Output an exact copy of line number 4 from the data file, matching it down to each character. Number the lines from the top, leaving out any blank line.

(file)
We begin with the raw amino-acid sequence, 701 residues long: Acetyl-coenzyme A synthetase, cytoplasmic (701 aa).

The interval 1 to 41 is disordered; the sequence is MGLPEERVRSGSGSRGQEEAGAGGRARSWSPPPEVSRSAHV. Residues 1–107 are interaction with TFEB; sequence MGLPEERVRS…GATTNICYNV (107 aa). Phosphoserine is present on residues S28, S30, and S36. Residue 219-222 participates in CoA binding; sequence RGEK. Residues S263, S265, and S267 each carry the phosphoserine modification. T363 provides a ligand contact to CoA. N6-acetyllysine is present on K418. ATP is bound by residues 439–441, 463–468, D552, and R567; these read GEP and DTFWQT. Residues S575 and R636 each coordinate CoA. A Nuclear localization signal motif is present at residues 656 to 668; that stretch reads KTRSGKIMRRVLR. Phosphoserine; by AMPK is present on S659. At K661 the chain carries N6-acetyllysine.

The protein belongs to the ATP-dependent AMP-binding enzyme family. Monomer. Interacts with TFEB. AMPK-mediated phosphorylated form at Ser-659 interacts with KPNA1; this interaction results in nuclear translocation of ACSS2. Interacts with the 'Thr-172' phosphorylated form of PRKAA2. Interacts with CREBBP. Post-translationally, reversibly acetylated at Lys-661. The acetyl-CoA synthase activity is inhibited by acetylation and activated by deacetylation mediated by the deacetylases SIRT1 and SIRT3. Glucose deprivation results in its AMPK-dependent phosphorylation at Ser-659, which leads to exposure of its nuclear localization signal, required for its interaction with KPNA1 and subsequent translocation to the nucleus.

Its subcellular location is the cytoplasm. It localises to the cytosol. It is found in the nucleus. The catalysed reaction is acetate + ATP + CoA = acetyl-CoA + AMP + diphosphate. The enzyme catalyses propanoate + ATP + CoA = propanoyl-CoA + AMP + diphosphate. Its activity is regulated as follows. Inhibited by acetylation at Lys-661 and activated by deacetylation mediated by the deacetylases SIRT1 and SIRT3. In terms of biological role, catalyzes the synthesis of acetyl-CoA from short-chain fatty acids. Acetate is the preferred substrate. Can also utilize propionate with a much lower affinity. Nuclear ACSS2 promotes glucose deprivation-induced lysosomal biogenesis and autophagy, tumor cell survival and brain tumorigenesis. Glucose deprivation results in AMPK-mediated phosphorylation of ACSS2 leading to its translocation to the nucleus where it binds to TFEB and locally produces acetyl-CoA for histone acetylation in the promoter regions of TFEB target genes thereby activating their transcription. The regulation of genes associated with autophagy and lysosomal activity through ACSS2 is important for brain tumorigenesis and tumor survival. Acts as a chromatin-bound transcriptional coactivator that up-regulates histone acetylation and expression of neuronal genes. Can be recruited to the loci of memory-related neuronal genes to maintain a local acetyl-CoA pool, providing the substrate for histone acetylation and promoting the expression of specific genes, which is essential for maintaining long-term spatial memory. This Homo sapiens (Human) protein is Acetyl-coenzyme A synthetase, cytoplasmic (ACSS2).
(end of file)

Its subcellular location is the cytoplasm. It localises to the cytosol. It is found in the nucleus. The catalysed reaction is acetate + ATP + CoA = acetyl-CoA + AMP + diphosphate. The enzyme catalyses propanoate + ATP + CoA = propanoyl-CoA + AMP + diphosphate. Its activity is regulated as follows. Inhibited by acetylation at Lys-661 and activated by deacetylation mediated by the deacetylases SIRT1 and SIRT3. In terms of biological role, catalyzes the synthesis of acetyl-CoA from short-chain fatty acids. Acetate is the preferred substrate. Can also utilize propionate with a much lower affinity. Nuclear ACSS2 promotes glucose deprivation-induced lysosomal biogenesis and autophagy, tumor cell survival and brain tumorigenesis. Glucose deprivation results in AMPK-mediated phosphorylation of ACSS2 leading to its translocation to the nucleus where it binds to TFEB and locally produces acetyl-CoA for histone acetylation in the promoter regions of TFEB target genes thereby activating their transcription. The regulation of genes associated with autophagy and lysosomal activity through ACSS2 is important for brain tumorigenesis and tumor survival. Acts as a chromatin-bound transcriptional coactivator that up-regulates histone acetylation and expression of neuronal genes. Can be recruited to the loci of memory-related neuronal genes to maintain a local acetyl-CoA pool, providing the substrate for histone acetylation and promoting the expression of specific genes, which is essential for maintaining long-term spatial memory. This Homo sapiens (Human) protein is Acetyl-coenzyme A synthetase, cytoplasmic (ACSS2).